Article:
I am working on Sunday morning’s sermon. It’s on Jesus saying that he is the gate to the sheep pen (John 10). Now don’t get me wrong, I love the Bible and the riches within it to guide us, point us to Jesus and help us to get the best out of life. But Jesus, were you serious?
“I am the gate.”
|Okay, it’s a Viking sheep pen, but you get the idea|
It’s not very dynamic. In fact for most of its life a gate is simply a fence that is an extension of the walls or hedges either side of it. It’s only when someone needs to go through it that it has a few minutes of dynamism before going back to being a fence. Was Jesus having an off day here? Or was he warming up? Because shortly afterwards he came out with “I am the good shepherd” which is much better. A lot more to preach on there. It’s a lot more dynamic. It’s a lot more exciting. It’s a person, not an inanimate object!
Of course, as usual, when I have dived into the passage and have been helped by commentators I realise that there is an incredible amount to the gate image. It’s about giving access, protection, nurture, safety, it facilitates the movement of sheep to graze, grow and be nourished. If you come to our place on Sunday morning, or listen on our website the week afterwards, you can expect some of those to be in the mix. And we are more like gates than the automatic doors that open as you enter the supermarket. We are more often mundane, normal, ordinary.
I have often wondered about my own occasional need to be spectacular, something which I think many of us have. Ordinary is seen as inadequate, unsatisfying. I remember when I was a law undergraduate I had a dream of me preaching on a big stage to a large group of people. It excited me. It inspired me. A wise friend suggested I consider why, and whether it was more about my ego than about what God was calling me to do or be.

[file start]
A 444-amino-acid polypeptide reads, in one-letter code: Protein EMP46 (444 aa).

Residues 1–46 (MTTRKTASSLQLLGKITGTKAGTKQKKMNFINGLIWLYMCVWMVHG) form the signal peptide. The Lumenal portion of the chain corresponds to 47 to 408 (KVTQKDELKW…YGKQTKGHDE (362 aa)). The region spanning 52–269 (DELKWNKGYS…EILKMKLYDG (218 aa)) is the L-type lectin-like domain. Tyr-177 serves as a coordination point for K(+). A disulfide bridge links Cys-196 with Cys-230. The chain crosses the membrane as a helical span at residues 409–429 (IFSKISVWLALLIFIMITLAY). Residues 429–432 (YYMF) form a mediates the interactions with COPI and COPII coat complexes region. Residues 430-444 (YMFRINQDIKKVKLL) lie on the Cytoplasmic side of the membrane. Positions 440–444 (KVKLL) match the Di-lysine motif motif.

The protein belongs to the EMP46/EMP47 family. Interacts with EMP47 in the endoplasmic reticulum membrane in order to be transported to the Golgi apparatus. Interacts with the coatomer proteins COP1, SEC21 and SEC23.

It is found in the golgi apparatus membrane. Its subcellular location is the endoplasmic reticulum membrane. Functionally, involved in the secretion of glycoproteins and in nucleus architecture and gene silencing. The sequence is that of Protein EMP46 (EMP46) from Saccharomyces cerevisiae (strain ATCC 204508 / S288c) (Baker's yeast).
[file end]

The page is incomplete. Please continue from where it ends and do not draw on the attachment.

If the dream had been about me preaching to a handful of people in a church, which was my experience when I preached my first sermon a few months later, I wonder if I would have been so inspired or excited afterwards. (I should have been. I know now that the thrill is not in the number of people listening, but in the privilege of God speaking through you to someone else).
But back to you. Do you have the need to be spectacular? Does ordinary seem inadequate? Do you go ‘woohoo’ or ‘oh no’ when the church budget is mentioned in church meetings? Do you go ‘hallelujah’ when you do someone’s shopping for them, or is it a chore you could do without?
If nothing else (and there is a lot else) Jesus saying ‘I am the gate’ suggests to me that he inhabits and uses the ordinary, the mundane, the unspectacular, the boring as much as the all-singing, all-dancing, razzamatazz-delivering moments of life. Perhaps more of the former than the latter. Because there is more of that in our lives.
Be blessed. Be a blessing.
A large, well established, Canadian lumber camp advertised that they were looking for a good Lumberjack. The very next day, a skinny little man showed up at the camp with his axe, and knocked on the head lumberjacks’ door.
The head lumberjack took one look at the little man and told him to leave. “Just give me a chance to show you what I can do,” said the skinny man.
“Okay, see that giant redwood over there?” said the lumberjack. “Take your axe and go cut it down.”
The skinny man headed for the tree, and in five minutes he was back knocking on the lumberjack’s door.
“I cut the tree down,” said the man. The lumberjack couldn’t believe his eyes and said, “Where did you get the skill to chop down trees like that?”
“In the Sahara Forest,” replied the puny man.
“You mean the Sahara Desert,” said the lumberjack.
The little man laughed and answered back, “Oh sure, that’s what they call it now!”